Thursday, November 28, 2013

What you should know about skips

Although the American 'dumpster' was developed during the 1930s, the first open top skips to be seen in the UK were imported from Germany in the early 1960s. At a time when housing projects were endemic, the idea of having large containers on site became popular with construction companies. Householders, seeing these skips on the street, swiftly identified them as a useful way that they too could rid themselves of rubbish, and so the skip hire industry was born.
Image credit: Pro Skips

Home improvement is almost a way of life now for property owners, but it invariably results in waste. Small amounts can just go into your rubbish bin, but larger amounts are not so easy to handle. This is where a skip can prove invaluable.

It's not always easy to anticipate the size of skip that you'll need, although a good hire company will always advise you. As a rule of thumb, hire a mini skip for small clear outs, a midi skip for room clearances and a builders' skip for major home improvement work.

If there's no possibility of putting the skip on private land, then a permit from your local council will be necessary. Whilst many councils are happy for the skip company to apply on their customer's behalf, some only issue permits to the end user. It is illegal to park a skip on the public highway without a permit, and it's also illegal to park it on the pavement.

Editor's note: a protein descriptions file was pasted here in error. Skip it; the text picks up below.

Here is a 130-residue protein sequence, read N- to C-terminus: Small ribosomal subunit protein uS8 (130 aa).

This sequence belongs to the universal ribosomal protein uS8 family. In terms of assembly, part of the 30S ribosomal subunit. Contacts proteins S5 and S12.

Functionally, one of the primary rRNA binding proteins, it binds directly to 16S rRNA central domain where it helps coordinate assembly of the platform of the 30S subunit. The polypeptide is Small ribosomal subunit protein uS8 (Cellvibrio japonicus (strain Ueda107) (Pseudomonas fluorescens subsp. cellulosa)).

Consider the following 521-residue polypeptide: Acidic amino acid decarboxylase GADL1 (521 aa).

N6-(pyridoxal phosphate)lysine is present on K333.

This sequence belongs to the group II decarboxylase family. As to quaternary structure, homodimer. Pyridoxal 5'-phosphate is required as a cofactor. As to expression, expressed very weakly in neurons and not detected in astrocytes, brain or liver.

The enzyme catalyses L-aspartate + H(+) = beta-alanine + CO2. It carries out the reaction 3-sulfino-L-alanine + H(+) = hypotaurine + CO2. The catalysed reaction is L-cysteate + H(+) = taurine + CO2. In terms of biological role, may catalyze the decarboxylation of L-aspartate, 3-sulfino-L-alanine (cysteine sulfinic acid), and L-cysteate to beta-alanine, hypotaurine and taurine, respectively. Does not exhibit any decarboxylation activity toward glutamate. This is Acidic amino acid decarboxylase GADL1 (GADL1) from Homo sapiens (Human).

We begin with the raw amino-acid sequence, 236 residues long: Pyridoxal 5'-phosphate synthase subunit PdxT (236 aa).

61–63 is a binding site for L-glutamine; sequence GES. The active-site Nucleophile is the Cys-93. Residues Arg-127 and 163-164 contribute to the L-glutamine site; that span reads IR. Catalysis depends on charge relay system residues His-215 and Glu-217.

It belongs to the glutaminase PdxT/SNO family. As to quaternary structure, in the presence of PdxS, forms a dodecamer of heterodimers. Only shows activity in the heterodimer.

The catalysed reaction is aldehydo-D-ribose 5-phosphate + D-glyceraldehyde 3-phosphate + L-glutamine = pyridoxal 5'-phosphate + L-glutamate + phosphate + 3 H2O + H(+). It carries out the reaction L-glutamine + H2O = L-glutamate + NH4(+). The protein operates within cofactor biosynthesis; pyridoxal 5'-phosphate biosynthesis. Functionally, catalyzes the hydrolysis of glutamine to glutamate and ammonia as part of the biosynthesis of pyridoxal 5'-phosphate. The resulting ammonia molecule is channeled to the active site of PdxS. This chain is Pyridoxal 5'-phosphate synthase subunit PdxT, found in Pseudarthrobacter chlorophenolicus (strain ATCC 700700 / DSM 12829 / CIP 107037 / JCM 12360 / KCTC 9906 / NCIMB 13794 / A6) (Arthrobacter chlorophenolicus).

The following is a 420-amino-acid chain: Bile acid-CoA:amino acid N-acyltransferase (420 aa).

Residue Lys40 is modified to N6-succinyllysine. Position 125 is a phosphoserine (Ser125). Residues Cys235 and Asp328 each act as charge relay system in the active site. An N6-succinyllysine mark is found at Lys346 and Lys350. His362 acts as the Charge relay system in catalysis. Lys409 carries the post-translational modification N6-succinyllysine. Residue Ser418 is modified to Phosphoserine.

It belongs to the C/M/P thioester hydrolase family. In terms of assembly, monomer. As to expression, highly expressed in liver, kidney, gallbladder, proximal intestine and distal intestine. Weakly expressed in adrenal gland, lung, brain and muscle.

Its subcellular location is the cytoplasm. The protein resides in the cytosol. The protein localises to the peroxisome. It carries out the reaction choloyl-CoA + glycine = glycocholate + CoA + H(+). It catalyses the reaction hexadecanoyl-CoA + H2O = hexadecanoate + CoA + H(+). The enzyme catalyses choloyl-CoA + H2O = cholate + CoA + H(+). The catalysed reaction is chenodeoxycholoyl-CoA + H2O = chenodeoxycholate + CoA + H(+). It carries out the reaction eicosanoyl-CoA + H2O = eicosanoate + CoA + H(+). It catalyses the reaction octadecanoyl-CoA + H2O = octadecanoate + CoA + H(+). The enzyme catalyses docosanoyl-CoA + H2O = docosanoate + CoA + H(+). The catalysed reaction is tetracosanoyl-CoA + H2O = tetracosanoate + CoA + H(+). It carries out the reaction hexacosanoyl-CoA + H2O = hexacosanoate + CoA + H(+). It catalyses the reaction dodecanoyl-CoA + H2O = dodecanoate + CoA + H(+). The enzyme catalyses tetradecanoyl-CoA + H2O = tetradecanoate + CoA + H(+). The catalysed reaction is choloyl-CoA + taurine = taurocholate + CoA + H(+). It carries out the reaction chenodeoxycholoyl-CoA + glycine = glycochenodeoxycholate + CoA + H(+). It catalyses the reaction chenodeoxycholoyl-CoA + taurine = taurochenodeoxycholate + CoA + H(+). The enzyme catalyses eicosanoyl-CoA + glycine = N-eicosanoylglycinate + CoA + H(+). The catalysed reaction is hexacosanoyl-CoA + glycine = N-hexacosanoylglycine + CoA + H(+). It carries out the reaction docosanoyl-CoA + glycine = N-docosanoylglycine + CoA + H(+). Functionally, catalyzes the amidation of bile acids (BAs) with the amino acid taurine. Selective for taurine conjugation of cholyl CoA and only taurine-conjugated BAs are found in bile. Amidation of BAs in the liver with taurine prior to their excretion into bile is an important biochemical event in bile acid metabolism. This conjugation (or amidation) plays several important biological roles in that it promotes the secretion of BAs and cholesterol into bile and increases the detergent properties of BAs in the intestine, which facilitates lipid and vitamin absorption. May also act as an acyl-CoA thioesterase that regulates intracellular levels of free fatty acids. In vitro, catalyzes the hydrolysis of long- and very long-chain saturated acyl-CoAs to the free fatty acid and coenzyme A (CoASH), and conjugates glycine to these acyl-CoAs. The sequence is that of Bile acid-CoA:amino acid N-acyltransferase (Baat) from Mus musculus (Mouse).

If you do have a skip on the road, you will usually be required to put safety lights and cones around it. You must also ensure that the name and contact details of the hire company are visible. In addition to these statutory guidelines, each council will also have local procedures with regard to skips.

Please be aware that there are certain things that may not be disposed of in a skip. These include electrical appliances such as televisions; refrigerated appliances such as fridges, freezers and air conditioners; hazardous construction materials like plasterboard and asbestos; pollutants such as paint, solvents and automotive fluids; and pressurised items like aerosols.

There are, basically, two types of skip provider: the skip hire company and the waste manager. The former simply collects your waste and passes it on to a third party to process, however, it should still hold a waste carrier licence. The latter will not only collect your waste, but also carry out its recycling or disposal. A waste manager will also hold a waste carrier licence but have, in addition, an environmental permit.

A good waste management company should be able to recycle around 80 per cent of your waste material. Wood, for example, may be converted into chipboard or MDF, plastics reprocessed into new plastic items and metals into new metal items. Soils can go to landscapers, bricks and rubble to road building projects and glass can also be used in the construction of road surfaces. Green waste can be composted or converted into gas. The little that is left will either be burnt or go into landfill.